Slow, or long-form, journalism may yet be only budding in Finland, but abroad it has blossomed over the past few years. On 31 December, Margaret Sullivan, the public editor at The New York Times, declared 2012 “a big year for long-form journalism”, citing the growing number of in-depth stories – exceeding 4,000 words – provided by the prestigious paper.
To a certain degree, the boom is attributable to the availability of more sophisticated tools to analyse people’s online behaviour. In addition to registering the number of clicks, advertisers and newspapers today are able to monitor the time readers spend on a certain page. However, efforts to apply this data to create new, significant sources of revenue are yet to bear fruit.
In particular, long-form journalism is thriving beyond the grasp of the traditional media powerhouses. Byliner, established in San Francisco in 2011, for example, has been hailed as one of the world’s most innovative media companies after publishing more than two-dozen best-selling long-form stories and selling more than 1,000,000 e-singles in 2012.
More than length, however, the most compelling feats of long-form journalism (see e.g. Snow Fall by John Branch, published in partnership by Byliner and The New York Times) embrace the vast possibilities of the digital platform, fluently meshing meandering text with video, photos and graphics.
According to Vehkoo, such multi-form presentation, “experiments with sound and vision”, also appeal to the Long Play collective. The e-book format, however, has yet to allow such experiments. “The dream is to have our own publishing platform that allows experiments with, for instance, photojournalism,” she muses.
Such leaps also impose new requirements on the skills of journalists, who increasingly supplement their shorthand and social skills with the basics of programming or data mining. “If I were a journalism student today, I would probably learn the basics of programming, explore the world of data and learn how to read statistics,” Vehkoo suggests.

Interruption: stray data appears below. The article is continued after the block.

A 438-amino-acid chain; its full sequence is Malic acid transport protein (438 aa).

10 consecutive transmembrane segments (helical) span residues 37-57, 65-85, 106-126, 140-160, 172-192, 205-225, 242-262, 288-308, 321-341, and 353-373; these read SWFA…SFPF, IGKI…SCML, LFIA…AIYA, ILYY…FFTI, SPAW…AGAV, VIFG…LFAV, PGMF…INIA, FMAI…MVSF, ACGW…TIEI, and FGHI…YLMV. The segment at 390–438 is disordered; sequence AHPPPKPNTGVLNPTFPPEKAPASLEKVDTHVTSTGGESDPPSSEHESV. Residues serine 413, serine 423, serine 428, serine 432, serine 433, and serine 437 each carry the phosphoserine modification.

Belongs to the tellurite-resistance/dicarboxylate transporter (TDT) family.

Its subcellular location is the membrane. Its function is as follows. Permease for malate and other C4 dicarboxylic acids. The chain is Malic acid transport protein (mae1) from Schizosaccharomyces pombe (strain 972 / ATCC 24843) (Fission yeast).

Moreover, it may be the future of online journalism, which hitherto has struggled to elude the confines of the traditional formats; as Vehkoo notes, stories still begin with leads and are decorated with photographs and cut-lines. “Novel experiments with narrative styles distinctive to the Internet have been sparse.”
The print industry, ravaged by scandals, slumping advertising revenue and soaring paper prices, is watching the forays of long-form journalism closely, in hopes of respite. A panacea, however, remains elusive. The experiments of independent publishers with alternative funding models, for example direct reader funding, are expected to remain in the margin. The British daily Guardian, for example, announced the end of its two-year experiment with long-form journalism, the aggregator service Long Good Read, last December.
“You must offer niche content in order to rely on direct reader funding, like we at Long Play do. I am certain a number of collectives focused on a certain field will surface. You could, for example, run a site on ice hockey or literature,” Vehkoo projects. “In a world of similarities, specialisation is a strategy for success for both journalists and publications.”
In the meantime, temporary relief may be closer than print media realises. With their vast archives of stories, newspapers would be poised to exploit the booming e-book market, the British daily, Guardian, suggested in early March. In Finland, Helsingin Sanomat has already compiled a section of slow reads for its readers.
The realisation that revenue from advertising and subscriptions can no longer sustain journalism as it shifts onto digital platforms has encouraged newspapers to explore new, even radical, horizons. “The Guardian, for example, provides education; the Washington Post acquired a hospice business,” Vehkoo reveals.
Some attempts are beheld with anxiety. “The mixing of paid content and journalism in content marketing is a concern,” she acknowledges.
Meanwhile, newspapers churn out arid updates in order to appease advertisers, whose obsession with clicks, sadly, persists. “With the way online advertising works today, you must publish a heck of a lot, and often. The system encourages copy-pasting, and content becomes uniform,” sighs Vehkoo.
“Unique stories will naturally stand out.”